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Killin
Killin


Rob Roy

Rob Roy Books

Killin
Killin
Killin

St Fillans

River Fillan

Falls of Dochart
Falls Of Dochart

Clan MacNab

Clan MacNab History


Tour Glen Dochart

Glen Dochart is about fifteen miles long from Crianlarich to Killin. Near Crianlarich the Water of Fillan enters the small Loch Dochart. In this loch is an island which has the ruins of a castle formerly said to belong to the lawless clan MacGregor, although some accounts state it to have been a stronghold of the Campbells of Loch Awe and to have been one of the homes of Black Duncan Campbell of the Cowl (Black Duncan of the Seven Castles). There used to be another curious island in this loch. It was small, measuring approximately fifty feet by thirty feet and was a floating isle. Its formation was over a long period of years by the gradual interweaving of stems and roots of the aquatic vegetation in the loch and the combining together of the sediments contained in the water. A strong wind was able to blow this curiosity from one part of the loch to another.

Slightly further along the glen is another small loch, Loch Iubhair, this name signifies the Loch of the Yew Tree. The two lochs are joined by a stream of less than half a mile in length. It is actually the river Dochart, it having issued of course from the loch of that name and after flowing through Loch Iubhair continues on along the glen.

Glen Dochart saw much of famed Rob Roy MacGregor
throughout his turbulent and colourful life. He had two
homes in it, one at Port-an-Eilein, Port of the Island, this was where the crossing to the island castle in Loch
Dochart was made from; his other home was Coire-
chaorach, Corrie of the Sheep, in the shadow of Ben
More, 3843 feet. This mountain and its neighbour Stob
Inneoin, 3,821 feet, are both on the south side of the
glen.

The valley also has strong associations with St. Fillan and his relics were entrusted to certain Glen Dochart people and the office was hereditary. Various of these are still in the locality, most of them at the village of Killin at the lower end of the glen. Amongst them are St. Fillan’s healing stones. They are kept in a niche in the wall of the old St. Fillan’s mill close by the Falls of Dochart. Each stone was for a different part of the body and they do bear something of a resemblance to the respective parts. It was laid down that no person must work in the mill on St. Fillan’s Day, January 20th, January 9th, old style and this custom continued for thirteen centuries. When it was once disobeyed the man concerned was involved in a serious accident.

One of the oldest Celtic fonts still in use in the Highlands is the one in the little white church at Killin. This is reputed to belong to the ninth century. Behind the old schoolhouse is a standing stone said to be the burial place of Fionn, leader of the Fingalian warriors.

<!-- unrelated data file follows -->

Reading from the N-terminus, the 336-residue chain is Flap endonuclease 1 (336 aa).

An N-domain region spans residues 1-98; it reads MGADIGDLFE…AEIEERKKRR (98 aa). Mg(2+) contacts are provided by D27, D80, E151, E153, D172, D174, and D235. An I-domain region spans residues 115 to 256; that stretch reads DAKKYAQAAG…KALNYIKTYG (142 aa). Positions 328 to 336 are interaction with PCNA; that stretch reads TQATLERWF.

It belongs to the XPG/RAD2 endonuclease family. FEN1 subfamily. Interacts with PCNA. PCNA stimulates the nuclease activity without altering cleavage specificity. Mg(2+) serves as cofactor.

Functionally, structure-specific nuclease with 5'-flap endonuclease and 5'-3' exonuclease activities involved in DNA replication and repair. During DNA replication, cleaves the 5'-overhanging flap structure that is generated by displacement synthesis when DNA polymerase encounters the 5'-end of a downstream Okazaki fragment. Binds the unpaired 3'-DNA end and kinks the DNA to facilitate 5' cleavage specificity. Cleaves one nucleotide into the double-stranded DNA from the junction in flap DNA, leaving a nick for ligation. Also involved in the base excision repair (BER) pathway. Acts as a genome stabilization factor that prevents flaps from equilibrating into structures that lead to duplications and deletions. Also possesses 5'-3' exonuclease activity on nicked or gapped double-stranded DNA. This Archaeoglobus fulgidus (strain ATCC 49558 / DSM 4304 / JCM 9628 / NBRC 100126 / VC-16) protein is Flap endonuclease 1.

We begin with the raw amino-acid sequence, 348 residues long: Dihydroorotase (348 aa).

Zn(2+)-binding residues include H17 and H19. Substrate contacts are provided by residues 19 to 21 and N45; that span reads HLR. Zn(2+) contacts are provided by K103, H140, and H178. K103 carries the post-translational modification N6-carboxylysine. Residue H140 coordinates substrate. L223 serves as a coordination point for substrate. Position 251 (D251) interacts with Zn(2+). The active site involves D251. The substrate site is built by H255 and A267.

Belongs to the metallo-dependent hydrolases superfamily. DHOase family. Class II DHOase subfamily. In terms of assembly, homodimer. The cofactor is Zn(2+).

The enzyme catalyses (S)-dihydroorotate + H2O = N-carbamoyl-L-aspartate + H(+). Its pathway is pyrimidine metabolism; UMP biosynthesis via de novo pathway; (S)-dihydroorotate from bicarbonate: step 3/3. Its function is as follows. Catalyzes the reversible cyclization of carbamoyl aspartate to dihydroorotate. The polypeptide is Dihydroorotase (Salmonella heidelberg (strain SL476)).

The history of the glen is also bound up with that of Clan MacNab whose origin dates back to the lay Abbots of Glen Dochart and still further again to the far off days of St. Fillan thirteen centuries ago. The MacNabs fought against King Robert the Bruce and so lost their lands but regained possession again some years later. During the remainder of the fourteenth century and the following century the chief’s home was Bovain on the opposite side of the river Dochart from the glens junction with Glen Ogle. By the early sixteenth century the money was becoming scarce but not so were the colourful characters of the clan. “Smooth John” MacNab for example lived in the middle of the seventeenth century and he and his brothers all had powerful arms which could drive their dirks through a two inch board. Under this chief the clan supported the Stuarts during the Civil Wars and served under the Marquis of Montrose. This same chief was later killed at the Battle of Worcester in 1651. His residence was Ellanryne at Killin but about 1655 Kinnell House became the home of the chiefs. it was in the early eighteenth century whilst Archibald was the seventeenth chief that the lands fell into the hands of the Campbells of Glenorchy.

Glen Dochart has a high rainfall and the colours of its vegetation are predominantly dark green, thus giving it something of a gloomy appearance. For the most part its river flows quietly through it but at Killin it divides around the island called Garbhinish, Rough Island, on which stand tall and aged Scots firs, then it crashes over the rocks here forming the scenic Falls of Dochart and roars under the bridge to divide again around Inchbuie as though guarding the sleeping chiefs of the clan MacNab who are buried there, shortly after wards being joined by the Lochay and then drops into the western end of Loch Tay. Kinnel House stands on one side of the junction of the rivers Dochart and Lochay whilst on the other side is ruined Finlarig Castle which was originally possessed by Drummonds but was sold to Sir Duncan Campbell of Glenorchy in 1503. His successor, the notorious Black Duncan, added to the building.

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